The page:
Some connections have a bigger impact than others, as the experience of one attendee at Connection 2017, held at the Bellagio in Las Vegas, shows. Lynda Lithgow was a young professional in the meetings business in the 1980s when she went to an event in Austria organized by the local destination management company, IMS Vienna. The meeting, held in a castle with entertainment from the Vienna Boys Choir, was magical, and Michael Schillinger, founder and CEO of IMS, served as a career inspiration for her over the last 30+ years. So when she saw his name on the list for a networking session at Connection 2017, she couldn’t resist signing up to tell him the impact the experience had had on her. No surprise, given the attention to detail Schillinger brought to the event, he remembered it. Lithgow, now senior project manager for global event management for Johnson & Johnson, says, “to see him at work, and then experience the event, was an incredible opportunity.”
Many more connections were made at the event, put on by Global DMC Partners, an alliance of destination management companies devoted to helping meeting planners create events that are still memorable 30 years later. The event ran from August 24-27, providing one on one sessions between meeting planners and destination management companies, and educational seminars on topics such as negotiating with hotels and sharing creative ideas.
For meeting planners, it was an “ask anything” opportunity to sit down with a professional from more than 50 destinations. Linda Wong, managing director of Destination Asia, said that the most frequently asked question planners had was, “How bad is the pollution, really?” The answer: If you don’t visit in the winter, it is not bad at all.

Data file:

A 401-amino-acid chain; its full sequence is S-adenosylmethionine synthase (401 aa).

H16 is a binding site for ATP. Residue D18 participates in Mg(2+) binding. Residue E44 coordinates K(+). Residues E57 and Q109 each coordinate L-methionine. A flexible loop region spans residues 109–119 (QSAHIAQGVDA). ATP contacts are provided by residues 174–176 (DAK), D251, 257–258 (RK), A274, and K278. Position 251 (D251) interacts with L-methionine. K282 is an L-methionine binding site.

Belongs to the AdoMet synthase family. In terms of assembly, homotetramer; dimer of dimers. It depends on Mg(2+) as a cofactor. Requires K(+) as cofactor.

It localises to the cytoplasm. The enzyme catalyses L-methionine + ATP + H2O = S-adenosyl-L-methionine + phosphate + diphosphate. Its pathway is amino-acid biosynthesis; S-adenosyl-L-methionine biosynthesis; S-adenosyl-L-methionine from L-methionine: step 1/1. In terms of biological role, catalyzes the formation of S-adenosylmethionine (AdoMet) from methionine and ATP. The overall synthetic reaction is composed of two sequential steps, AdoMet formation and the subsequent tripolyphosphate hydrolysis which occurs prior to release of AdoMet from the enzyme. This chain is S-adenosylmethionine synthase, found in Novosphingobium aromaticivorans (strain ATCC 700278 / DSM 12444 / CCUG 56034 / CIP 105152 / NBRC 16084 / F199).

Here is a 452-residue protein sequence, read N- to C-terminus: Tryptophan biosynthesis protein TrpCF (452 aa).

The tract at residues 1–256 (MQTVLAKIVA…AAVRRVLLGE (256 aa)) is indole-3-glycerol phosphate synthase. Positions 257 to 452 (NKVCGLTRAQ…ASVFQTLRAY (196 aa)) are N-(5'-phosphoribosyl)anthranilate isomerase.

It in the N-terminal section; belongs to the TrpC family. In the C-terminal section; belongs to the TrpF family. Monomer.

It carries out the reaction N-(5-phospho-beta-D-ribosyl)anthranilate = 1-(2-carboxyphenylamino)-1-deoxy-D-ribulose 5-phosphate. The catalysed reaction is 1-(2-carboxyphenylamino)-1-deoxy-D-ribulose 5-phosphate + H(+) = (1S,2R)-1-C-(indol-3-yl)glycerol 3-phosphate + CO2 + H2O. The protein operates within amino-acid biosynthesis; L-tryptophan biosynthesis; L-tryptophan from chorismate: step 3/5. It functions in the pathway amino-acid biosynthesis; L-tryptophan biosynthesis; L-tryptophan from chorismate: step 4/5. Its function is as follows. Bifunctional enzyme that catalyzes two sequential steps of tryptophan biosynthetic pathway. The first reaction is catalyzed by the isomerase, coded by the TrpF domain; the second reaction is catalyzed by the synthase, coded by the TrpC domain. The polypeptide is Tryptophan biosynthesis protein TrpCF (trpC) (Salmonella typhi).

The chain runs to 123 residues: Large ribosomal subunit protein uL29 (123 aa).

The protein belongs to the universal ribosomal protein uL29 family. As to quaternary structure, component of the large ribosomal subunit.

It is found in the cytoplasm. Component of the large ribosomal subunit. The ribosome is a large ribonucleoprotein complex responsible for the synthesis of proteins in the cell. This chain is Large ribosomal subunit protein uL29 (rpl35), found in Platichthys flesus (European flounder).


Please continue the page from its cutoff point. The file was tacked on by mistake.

Bernard O’Reilly, chairman and CEO of JOR Ireland DMC, beguiled his visitors with two simple words: domestic arrivals. Sure, O’Reilly had information on the castles and the golf and the famous Irish hospitality, but many planners were stunned to find out that travelers on flights back to the U.S. from Shannon or Dublin can skip the lines at immigration. That might just be more appealing than a distillery tour.
One country that is now in the sights of this year’s attendees, is next year’s destination: Poland. Catherine Chaulet, Global DMC Partners president, called Warsaw, next year’s host city, a “hidden gem.” She says, “The biggest challenges for planners are budget constraints and compliance issues. I would say in Poland you have everything Europe has to offer at a great price. This is especially important for pharma meetings, where you need to find a great restaurant that can give you a menu for 60 euros per person.” Chaulet also chose Warsaw because it is unexpected and, for meetings, almost undiscovered. She says, “If planners are nervous about bringing an event to Europe and they see Warsaw can provide a flawless experience, they will see how manageable other destinations can be.”